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  #21  
Old 11-12-2002, 07:11 PM
Cynic
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Quote:
Originally Posted by Roasted Almond
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If after a few exams and you feel like it would take you 10 years to get your FSA, then you definitely need a new career.
I also agree 10 years is NOT that bad travel time, the key is to START EARLY, investing 10 years from 18-28 is better than investing 28-38 and so on.....
Well, I guess you are right, in most cases. I just think that I don't want to spend 10 years for a post-graduate degree. My goal is to stop studying and have a life after I'm 30. So if I don't get my FSA by then, I'll just settle with ASA or go somewhere else.
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  #22  
Old 11-13-2002, 09:07 AM
Agtuary Agtuary is offline
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Quote:
Originally Posted by Cynic
My goal is to stop studying and have a life after I'm 30.
This has got to be my favorite quote. I don't think having a life and studying for actuarial exams are mutually exclusive. There are a lot of people passing these exams that are not recluses. Maybe the people saying this are defining "life" as the flexibility to do what I want, when I want. Of course, if you have a job or any other responsibility then you must not have a life under this definition.

All it takes is a little planning and a little effort. There are 52 weeks in the year. That's alot of time. Assuming you want to study 400 hrs per sitting, that's less than 8 hours per week. Okay I'll give you "some" time off. If you take 2 weeks vacation and you don't study for 2 weeks after each sitting we are down to 46 weeks, or 23 weeks per sitting. 400/23 =17.39. Let's make that an even 18 hours per week. You can study 2 hours per day during the week (really, it's not that difficult). That leaves just 4 hours per day on the weekend. Even if you sleep 10 hrs both nights on the weekend you still get 10 hrs per day play time. That sounds like a full day to me.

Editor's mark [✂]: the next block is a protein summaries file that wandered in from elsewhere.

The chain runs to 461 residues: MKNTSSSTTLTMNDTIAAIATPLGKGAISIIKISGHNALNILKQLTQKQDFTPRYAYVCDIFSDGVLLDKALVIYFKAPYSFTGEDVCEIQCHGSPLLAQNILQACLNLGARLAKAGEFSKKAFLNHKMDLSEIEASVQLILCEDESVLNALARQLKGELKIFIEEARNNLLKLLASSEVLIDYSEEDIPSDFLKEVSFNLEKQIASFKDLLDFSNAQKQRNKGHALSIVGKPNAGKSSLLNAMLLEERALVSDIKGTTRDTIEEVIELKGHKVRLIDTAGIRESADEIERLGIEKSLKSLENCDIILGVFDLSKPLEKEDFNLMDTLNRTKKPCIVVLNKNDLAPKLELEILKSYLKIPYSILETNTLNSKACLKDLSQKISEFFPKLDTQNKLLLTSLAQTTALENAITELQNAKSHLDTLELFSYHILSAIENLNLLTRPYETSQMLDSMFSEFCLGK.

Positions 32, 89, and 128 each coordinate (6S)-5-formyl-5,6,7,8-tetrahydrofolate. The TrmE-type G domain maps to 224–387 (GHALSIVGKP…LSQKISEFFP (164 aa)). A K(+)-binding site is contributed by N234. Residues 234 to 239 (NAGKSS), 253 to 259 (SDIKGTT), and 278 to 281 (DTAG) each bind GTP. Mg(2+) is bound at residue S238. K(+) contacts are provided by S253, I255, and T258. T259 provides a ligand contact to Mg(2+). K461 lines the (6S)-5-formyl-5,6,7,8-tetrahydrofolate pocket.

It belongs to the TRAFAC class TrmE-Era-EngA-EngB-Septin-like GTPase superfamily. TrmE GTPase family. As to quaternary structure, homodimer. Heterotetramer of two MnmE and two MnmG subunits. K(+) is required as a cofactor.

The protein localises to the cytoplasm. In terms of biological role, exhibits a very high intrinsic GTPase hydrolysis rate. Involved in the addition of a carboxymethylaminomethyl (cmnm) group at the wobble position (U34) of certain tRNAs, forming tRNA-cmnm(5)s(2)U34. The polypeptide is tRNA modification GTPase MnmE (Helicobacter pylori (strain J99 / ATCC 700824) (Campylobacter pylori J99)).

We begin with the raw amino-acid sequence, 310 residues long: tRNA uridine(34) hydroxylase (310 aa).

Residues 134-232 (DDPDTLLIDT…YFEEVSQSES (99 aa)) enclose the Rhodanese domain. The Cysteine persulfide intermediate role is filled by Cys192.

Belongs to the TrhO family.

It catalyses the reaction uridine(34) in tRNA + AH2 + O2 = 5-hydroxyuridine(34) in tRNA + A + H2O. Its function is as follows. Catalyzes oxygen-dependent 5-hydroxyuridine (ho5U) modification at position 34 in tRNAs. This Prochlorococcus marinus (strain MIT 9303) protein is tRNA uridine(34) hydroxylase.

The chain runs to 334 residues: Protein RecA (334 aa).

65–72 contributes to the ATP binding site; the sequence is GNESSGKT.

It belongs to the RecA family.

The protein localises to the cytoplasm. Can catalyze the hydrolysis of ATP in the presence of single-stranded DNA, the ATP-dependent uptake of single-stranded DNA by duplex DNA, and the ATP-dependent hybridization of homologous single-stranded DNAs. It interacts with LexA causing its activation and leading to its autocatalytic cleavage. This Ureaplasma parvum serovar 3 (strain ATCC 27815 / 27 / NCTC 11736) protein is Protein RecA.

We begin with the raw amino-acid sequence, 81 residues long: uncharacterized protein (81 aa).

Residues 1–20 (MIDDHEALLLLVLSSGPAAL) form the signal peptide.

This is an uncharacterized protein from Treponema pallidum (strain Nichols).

Not enough time? How about your week days? If you work 9 hr days, take an hour for lunch and have a 1 hr commute each way you would only be gone from 7 to 7. Maybe if you actually sleep 10 hrs per night you don't have much time to do anything else, but for those of us who sleep less, there is still plenty of time to take care of the necessary things in life.

If you were paying attention, 400 hours per sitting and a 45 hr work week only come out to 63 hrs per week. That's including your 6 weeks of not studying. I also forgot to mention company paid study time.

There are plenty of professions where 60 hr work weeks are pretty normal, even after 5 or 10 years.

[off rant]
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  #23  
Old 11-13-2002, 11:32 AM
Caramel Caramel is offline
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Originally Posted by Buru Buru
I thought that 10 years to FSA was pretty good. That's one exam every 1-1.5 years. That doesn't seem so bad. Maybe I do need a new career.
Everything is relative here. In the company that I am working, many people only took 4-6 years to complete FSA, they pass every exam on the first tria. Therefore, you don't feel proud to walk around thinking you want to take 10 years to complete all the exam.

However, I have seen people who took more than 10 years to reach their designation and they enjoyed the same respect, and great career as other who can make it faster.

Ultimately, I guess it's up to personal choice on how many years invested in studying is ENOUGH.
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  #24  
Old 11-13-2002, 12:46 PM
jlf jlf is offline
 
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for all the replies. i have a better taste in my mouth now...

just hope i pass!
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  #25  
Old 11-13-2002, 01:52 PM
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GA Peach GA Peach is offline
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jlf-

Here are my words of wisdom:

Typically, people tend to express themselves more when dealing with negatives and things that aren't pleasant. This is why the majority of what you read are all of the nasty things that go on in this field. Just think about it, how much interest would I stir up if I posted a message saying, gee...I passed my exam and I really didn't mind studying. Pretty boring if you ask me. Things that get people fired up are usually something that's *issed them off.

Just my opinion...

I say go for the exams and if you don't want to continue - change routes! Best of luck-
GP
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  #26  
Old 11-13-2002, 07:26 PM
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Avi Avi is offline
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Quote:
Originally Posted by Roasted Almond
Quote:
If after a few exams and you feel like it would take you 10 years to get your FSA, then you definitely need a new career.
I also agree 10 years is NOT that bad travel time, the key is to START EARLY, investing 10 years from 18-28 is better than investing 28-38 and so on.....
Unless you're like me, who spent 7 years in a different profession first before returning to mathematics and actuarial studies. I started at 28 (last april) and I guess I'm facing about 8-10 years total time to the FCAS, so my goal is to be FCAS before 40

ps, I STILL don't know my kids' names
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